My Muddy Multiple Sclerosis

My Muddy Multiple Sclerosis

Attempting to describe what living with Multiple Sclerosis is like can actually be a very difficult venture. Cognitive problems, limited knowledge about the disease among many people, and the invisible nature of many of our symptoms all contribute to this difficulty. It’s no wonder we love to say that “you don’t get MS, until you get MS”. This struggle to provide a way to relate our experience to others is always on my mind. I’m always looking for new ways to describe my experiences with this disease. Lately, the word that comes to my mind a lot is “mud”. Living with MS is like living with mud, everywhere. Mud in my brain when I’m trying to think or talk. Mud all around me when I try to move my body. Mud always sapping my energy as I try to muddle through it. Mud, and on some days, even quicksand, seems to be a great descriptor for numerous areas of life with MS.

Splattered with mud

Trying to move through thick, gooey, oozing, cloudy, sloppy mud seems like a pretty accurate comparison to me. The ratio of dirt to water may vary each day, or even each hour, that we try to navigate through it, but it’s always there. No one else can see or feel this mud, but I assure you, for someone with MS, it’s very much present and in our way. We love to use the phrase “cog fog” to explain some of our cognitive dysfunction. I’ve always felt that, while that’s a great description, it lacks a bit because fog can disappear quickly. For someone like me, it’s more like my brain is trying to move and see through mud. Even when I do have some moments that are clearer than they were, my brain still has some mud on it. Mud doesn’t clear away as easily as fog does, it gets everywhere and sticks around. That’s exactly how I feel, even when my brain does seem to be functioning correctly (or rather, more correctly than before). My good moments, my times of “clarity”, are never really clear, they’re never what they were in my first decade and a half with the disease, and most certainly not what they were before that (I suppose this is a different kind of “dirty” thought). My cognition is always splattered, in some way, with mud.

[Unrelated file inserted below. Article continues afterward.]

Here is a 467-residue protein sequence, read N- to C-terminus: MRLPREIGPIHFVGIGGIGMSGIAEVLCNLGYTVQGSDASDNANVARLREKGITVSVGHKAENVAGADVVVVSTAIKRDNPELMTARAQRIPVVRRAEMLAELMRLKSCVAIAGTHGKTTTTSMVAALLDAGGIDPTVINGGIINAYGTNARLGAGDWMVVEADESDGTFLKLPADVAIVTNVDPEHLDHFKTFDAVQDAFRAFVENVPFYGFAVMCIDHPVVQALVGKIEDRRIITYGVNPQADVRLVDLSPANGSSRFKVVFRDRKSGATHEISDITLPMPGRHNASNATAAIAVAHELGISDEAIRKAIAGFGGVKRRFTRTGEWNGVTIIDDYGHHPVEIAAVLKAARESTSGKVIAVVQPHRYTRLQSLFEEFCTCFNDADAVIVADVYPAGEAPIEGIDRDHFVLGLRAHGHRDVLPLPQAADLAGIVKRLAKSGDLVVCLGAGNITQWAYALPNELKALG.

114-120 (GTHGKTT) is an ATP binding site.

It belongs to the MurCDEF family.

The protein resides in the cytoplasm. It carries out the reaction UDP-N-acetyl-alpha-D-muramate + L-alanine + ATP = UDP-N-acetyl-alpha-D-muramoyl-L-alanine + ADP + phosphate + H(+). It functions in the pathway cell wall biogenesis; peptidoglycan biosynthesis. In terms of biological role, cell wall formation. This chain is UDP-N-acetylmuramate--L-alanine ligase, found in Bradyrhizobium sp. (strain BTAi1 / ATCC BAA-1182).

Feeling submerged

Physically, using mud as a descriptor really works. Many people have had to plow through thick, heavy, unforgiving mud at some point (or at least have an idea of what that is like). For me, it isn’t just walking through mud (though that is certainly part of it). Some days, it feels like I’m submerged in a giant vat of mud. It almost feels like the air around me is mud, surrounding me, never letting me go. Every movement, no matter how minor, is impeded by a dense and heavy mixture of soil and liquid. Simply trying to pick up a glass of water can feel impossible when struggling through this ever halting stew. I think that’s something people don’t think about, it’s not just my legs, it’s everything, my arms, my hands, some days, even moving my head is incredibly difficult.

It slows us down and drains our energy

This life spent trudging through mud, no doubt, has an impact on our energy, on our fatigue levels. It’s no wonder that it seems to take us so much more energy to accomplish even the smallest of tasks. Moving through mud will always take more energy than if it weren’t present. For people with MS, that invisible mud is always there, trying to slow us down and drain our energy. The next time someone with MS says they’re tired, think of that: try to imagine if you went about your full day, but did it wading through mud, with every single action you took. I think that gives a better idea of what our fatigue is like.

So, yeah, for me, living with mud is a great way to describe my life with Multiple Sclerosis. Thinking, moving, doing anything is a bit harder than it used to me. Living my life is now is now akin to navigating a massive, thick, gooey, wall of mud. Somedays I get through it, other days, it’s just too thick and I have to give up and hope to fight another day.

Thanks for reading!
Devin

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